|Dockwise Heavy Lift Vessel|
That's exactly what is going on here with a threat from a Dutch shipping outfit as announced in a press release: Dockwise Requests more Leeway from Netherlands Government to Counteract Pirates:
Dockwise urges the Netherlands government to allow for better protection on its vessels to counteract piracy in the Gulf of Aden and the Indian Ocean. As the ability of governments to offer military protection is limited, the ability for ship owners to employ additional private protection is of the utmost importance. Despite several appeals, private protection onboard Dutch vessels could meet with legal impediments. Other nations do allow for such added protection measures. Dockwise eventually may be forced to have its vessels sail under a different flag if restrictions are not eased imminently.Dockwise is most noted for its fleet of "heavy lift" ships used to transport everything from oil rigs to damaged ships.
On the growing piracy problem André Goedée, Dockwise's CEO, comments: "As an oil and gas service provider, our vessels - which as a consequence of their specific nature have been labeled by experts to be very vulnerable to pirate attacks - have to enter pirate-infested waters most months of the year. At this point we are not allowed to protect our employees adequately against pirates, while other nations do allow for added security measures. Our clients, too, request added security measures for their employees and cargoes on-board. In the interest of our employees and because of the increasing pressure from the industry itself, we may be forced to seek other alternatives - such as bringing the vessels under a different jurisdiction and flag - if regulations are not adapted quickly. We would regret having to take such a decision, but we are left with no choice should the Dutch government remain idle."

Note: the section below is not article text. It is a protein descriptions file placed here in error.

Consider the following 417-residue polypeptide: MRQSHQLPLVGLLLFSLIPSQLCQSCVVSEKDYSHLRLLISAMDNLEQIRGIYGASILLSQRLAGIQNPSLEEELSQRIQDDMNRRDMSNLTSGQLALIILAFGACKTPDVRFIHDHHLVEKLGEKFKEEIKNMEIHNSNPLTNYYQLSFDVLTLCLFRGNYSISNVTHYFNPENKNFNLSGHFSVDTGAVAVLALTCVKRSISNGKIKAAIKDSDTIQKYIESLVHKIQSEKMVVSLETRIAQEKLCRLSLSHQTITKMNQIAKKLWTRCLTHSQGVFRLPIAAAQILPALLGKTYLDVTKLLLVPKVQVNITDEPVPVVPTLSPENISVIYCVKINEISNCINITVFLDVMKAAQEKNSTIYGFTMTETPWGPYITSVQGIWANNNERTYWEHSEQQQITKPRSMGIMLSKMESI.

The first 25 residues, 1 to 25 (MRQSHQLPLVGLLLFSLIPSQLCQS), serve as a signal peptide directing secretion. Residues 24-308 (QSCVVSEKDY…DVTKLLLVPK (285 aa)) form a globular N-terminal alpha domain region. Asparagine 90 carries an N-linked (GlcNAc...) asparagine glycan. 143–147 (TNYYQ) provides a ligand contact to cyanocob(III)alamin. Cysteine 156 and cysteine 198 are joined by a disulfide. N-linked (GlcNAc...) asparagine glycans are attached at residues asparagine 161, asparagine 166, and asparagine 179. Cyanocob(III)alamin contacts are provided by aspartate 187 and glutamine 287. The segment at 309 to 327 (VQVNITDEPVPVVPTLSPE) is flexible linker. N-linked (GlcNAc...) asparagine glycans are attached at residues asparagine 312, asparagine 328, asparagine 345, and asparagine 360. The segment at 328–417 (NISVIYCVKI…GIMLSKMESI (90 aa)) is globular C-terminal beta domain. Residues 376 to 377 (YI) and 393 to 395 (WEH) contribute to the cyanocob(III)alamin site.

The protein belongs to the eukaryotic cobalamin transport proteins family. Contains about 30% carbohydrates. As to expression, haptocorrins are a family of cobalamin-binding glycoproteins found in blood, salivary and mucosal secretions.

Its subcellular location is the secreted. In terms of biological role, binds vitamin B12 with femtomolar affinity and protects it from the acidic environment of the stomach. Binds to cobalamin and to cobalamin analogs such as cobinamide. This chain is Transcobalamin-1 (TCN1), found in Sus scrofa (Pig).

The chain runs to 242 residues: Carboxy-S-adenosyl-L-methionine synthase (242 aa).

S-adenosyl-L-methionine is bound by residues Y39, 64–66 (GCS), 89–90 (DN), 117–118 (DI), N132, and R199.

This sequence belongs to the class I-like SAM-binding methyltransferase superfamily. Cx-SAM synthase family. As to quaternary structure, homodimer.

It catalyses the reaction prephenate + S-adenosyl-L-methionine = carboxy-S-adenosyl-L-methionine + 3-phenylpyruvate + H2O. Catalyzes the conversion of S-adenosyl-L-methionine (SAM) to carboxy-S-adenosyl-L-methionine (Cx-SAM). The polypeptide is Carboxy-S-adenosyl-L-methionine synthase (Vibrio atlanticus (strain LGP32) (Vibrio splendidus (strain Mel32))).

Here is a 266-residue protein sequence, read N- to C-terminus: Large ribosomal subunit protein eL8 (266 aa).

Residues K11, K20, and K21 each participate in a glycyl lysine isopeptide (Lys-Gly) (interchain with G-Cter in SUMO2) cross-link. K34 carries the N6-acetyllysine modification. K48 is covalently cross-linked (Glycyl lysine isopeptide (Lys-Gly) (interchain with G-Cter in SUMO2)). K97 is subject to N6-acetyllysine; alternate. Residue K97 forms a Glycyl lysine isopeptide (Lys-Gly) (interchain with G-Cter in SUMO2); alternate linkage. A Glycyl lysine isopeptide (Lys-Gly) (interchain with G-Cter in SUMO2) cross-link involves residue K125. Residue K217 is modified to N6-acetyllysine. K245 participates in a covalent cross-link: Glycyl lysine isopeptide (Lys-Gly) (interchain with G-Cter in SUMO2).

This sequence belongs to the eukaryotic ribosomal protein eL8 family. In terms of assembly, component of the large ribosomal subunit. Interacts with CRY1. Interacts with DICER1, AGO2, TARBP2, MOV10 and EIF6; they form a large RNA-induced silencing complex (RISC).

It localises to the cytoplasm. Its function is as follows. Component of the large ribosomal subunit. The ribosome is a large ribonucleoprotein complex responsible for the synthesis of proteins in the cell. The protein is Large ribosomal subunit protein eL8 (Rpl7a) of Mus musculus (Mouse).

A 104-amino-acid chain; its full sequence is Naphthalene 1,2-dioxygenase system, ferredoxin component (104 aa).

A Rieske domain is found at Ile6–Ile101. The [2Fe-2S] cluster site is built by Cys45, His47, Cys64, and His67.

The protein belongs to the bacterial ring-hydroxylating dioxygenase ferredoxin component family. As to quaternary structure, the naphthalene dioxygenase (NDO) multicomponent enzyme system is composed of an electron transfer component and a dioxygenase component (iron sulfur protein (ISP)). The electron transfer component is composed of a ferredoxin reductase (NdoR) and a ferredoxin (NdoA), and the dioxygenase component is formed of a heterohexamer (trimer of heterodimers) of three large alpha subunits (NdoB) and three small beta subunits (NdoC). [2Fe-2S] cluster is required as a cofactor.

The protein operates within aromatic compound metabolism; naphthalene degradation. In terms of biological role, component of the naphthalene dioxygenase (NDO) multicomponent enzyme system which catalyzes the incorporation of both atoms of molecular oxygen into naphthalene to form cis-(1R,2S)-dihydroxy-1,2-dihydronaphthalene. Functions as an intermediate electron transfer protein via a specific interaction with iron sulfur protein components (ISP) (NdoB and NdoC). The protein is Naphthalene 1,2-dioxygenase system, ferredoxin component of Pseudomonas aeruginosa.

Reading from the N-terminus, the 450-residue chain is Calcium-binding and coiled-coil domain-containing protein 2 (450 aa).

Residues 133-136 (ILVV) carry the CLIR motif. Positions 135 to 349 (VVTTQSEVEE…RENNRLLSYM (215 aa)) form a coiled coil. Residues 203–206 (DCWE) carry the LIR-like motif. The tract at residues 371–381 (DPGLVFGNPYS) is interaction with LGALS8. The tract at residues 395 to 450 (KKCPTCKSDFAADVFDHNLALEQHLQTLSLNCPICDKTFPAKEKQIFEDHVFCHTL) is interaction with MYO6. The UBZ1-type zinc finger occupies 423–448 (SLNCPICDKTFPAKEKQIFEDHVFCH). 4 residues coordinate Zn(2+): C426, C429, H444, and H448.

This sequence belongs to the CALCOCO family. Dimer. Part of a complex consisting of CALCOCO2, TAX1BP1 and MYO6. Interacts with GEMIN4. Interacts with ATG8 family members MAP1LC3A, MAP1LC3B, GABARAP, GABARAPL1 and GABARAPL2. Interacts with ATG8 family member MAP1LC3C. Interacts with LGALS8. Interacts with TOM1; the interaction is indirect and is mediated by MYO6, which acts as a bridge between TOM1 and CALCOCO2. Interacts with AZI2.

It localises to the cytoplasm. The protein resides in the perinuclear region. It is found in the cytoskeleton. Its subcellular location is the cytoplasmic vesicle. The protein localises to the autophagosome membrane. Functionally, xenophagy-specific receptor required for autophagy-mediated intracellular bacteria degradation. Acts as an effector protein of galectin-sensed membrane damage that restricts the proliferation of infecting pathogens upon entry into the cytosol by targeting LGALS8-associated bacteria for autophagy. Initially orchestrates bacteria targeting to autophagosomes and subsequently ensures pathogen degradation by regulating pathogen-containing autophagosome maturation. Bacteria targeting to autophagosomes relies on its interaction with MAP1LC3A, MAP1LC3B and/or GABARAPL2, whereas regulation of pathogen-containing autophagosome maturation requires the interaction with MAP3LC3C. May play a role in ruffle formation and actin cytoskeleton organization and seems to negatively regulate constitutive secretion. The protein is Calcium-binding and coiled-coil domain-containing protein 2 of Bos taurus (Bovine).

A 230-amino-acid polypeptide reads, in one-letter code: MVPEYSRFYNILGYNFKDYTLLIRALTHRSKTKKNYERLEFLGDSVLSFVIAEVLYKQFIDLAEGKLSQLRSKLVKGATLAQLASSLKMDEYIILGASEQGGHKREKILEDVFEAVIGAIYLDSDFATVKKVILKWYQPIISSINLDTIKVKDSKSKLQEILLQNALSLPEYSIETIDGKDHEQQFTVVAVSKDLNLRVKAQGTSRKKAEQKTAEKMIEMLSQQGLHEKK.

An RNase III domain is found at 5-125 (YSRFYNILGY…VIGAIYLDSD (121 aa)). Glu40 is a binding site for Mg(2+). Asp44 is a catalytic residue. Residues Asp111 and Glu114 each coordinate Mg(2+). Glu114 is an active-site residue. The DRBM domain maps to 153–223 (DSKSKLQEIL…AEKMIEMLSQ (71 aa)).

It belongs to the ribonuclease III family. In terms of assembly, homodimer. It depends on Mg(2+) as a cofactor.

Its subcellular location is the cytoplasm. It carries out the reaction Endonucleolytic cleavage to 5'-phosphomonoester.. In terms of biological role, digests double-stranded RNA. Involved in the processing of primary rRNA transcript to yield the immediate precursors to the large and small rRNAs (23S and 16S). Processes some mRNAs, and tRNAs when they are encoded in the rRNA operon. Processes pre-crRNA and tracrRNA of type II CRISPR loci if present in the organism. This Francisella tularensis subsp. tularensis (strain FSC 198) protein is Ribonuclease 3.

UPDATE: On a somewhat related note, Maersk Shipping announced last month an increased "risk surcharge" due to Somali pirates:
Reflecting higher costs stemming from a jump in piracy off the Somali coast, A.P. Moller-Maersk AS raised its emergency-risk surcharge. Maersk's container-freight division increased the fee on each 40-foot container shipped through risky waters to $200–$500 from $100–$400, to pass on some of the company's rising costs to customers, said Erik Rabjerg Nielsen, the division's head of daily operations. Customers typically pay about $3,000 total to ship a container from Asia to the U.S. He estimated that Maersk's antipiracy costs will rise to $200 million this year from $100 million last year as ships are forced to sail faster and longer to prevent hijackings and crews receive doubled salaries as compensation for the added work.Piracy has an effect.